Politics, Moderate



This nifty GOP trick will punish the poor and increase the deficit -- at the same time!

Catherine Rampell on

It would impose huge administrative burdens on low-income workers, many of whom cobble together a living through multiple jobs and part-time "gig economy" positions, from which they may not earn enough money to require a 1099.

At a time when Republicans are flogging tax simplification, this would make tax preparation infinitely more complicated. Unless, of course, the goal is to discourage poor people from applying for the EITC in the first place.

Even for those who persisted in applying for the refund, EITC payments might be delayed for many months, causing great hardship. The vast majority of recipients use their refund checks for rent, utilities, mortgage payments and other necessities, as well as to pay down debt.

But the proposal is more than just cruel. It's also likely to cost the government a lot of money.

Recall that Republicans have been steadily cutting the IRS's budget, which is a silly thing to do if you're truly a fiscal conservative who believes in "law and order." The IRS brings in far more money than it's appropriated, particularly in its work going after tax cheats.

And cutting the IRS budget is an especially silly thing to do if you're also giving the agency an enormous new mandate likely to crowd out other enforcement activities -- including those that bring in much bigger paydays.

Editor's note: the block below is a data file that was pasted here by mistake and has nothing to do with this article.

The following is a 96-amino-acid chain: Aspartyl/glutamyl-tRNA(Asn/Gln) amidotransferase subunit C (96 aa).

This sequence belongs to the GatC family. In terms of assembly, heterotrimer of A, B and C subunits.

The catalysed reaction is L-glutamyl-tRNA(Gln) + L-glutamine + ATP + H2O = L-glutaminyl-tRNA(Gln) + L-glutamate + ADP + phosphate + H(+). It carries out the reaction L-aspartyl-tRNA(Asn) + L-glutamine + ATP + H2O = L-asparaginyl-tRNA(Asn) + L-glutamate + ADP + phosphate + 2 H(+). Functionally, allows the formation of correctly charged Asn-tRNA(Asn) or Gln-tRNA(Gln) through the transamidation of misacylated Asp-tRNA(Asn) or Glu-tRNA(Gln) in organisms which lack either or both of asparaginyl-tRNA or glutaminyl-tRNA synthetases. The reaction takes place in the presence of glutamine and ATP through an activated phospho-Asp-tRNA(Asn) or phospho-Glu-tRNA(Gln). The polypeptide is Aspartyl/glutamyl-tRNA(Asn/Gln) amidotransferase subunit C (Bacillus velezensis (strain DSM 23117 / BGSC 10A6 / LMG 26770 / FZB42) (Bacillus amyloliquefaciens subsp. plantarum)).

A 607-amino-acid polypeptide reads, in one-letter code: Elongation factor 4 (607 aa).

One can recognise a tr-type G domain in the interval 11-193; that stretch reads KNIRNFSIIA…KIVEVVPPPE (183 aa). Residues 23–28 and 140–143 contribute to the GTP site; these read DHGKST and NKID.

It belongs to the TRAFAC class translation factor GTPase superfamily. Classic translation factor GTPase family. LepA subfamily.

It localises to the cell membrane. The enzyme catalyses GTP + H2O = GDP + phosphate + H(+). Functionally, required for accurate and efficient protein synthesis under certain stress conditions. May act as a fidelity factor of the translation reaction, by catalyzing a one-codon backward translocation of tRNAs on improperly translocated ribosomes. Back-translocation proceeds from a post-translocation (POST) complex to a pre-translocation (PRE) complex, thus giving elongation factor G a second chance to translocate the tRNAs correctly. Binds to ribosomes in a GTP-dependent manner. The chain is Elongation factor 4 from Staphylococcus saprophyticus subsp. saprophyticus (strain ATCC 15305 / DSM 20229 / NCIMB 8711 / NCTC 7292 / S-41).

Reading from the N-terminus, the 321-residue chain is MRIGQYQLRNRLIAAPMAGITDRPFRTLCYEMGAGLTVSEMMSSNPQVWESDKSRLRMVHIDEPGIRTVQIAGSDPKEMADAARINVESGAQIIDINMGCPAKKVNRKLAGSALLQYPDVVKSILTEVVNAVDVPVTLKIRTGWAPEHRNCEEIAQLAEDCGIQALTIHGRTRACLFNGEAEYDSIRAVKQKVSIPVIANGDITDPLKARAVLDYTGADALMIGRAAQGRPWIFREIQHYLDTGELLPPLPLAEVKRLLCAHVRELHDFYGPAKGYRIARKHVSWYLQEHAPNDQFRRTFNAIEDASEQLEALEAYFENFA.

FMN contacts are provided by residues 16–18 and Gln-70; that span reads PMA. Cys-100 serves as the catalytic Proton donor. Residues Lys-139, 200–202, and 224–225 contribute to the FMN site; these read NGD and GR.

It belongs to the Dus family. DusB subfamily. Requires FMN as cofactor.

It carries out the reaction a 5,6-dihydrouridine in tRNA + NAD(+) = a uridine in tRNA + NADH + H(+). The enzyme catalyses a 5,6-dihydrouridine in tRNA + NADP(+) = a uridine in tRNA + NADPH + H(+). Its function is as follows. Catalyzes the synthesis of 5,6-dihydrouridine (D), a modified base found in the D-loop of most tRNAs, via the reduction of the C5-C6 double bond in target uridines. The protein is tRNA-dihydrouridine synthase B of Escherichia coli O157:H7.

The amounts at stake in EITC audits are relatively small. Overclaim errors are often just a few hundred dollars, compared with the hundreds of thousands or even millions that can be recovered from deep-pocketed corporations and individuals.

Arguably the IRS already devotes too many resources to these small-potatoes cases; EITC audits represent about 39 percent of all individual income-tax audits, despite accounting for just 7 percent of additional taxes that audits find to be owed.

If Republicans actually cared about reducing EITC tax cheating, there are more effective and compassionate things they could pursue, such as regulating the fly-by-night unlicensed tax preparers responsible for a disproportionate share of EITC fraud.

President Trump said he'd help America win again. He can start by persuading his fellow Republicans to ditch this lose-lose proposition.

(c) 2017, Washington Post Writers Group



blog comments powered by Disqus

Social Connections


Steve Benson Ken Catalino Signe Wilkinson Marshall Ramsey Lisa Benson Gary Markstein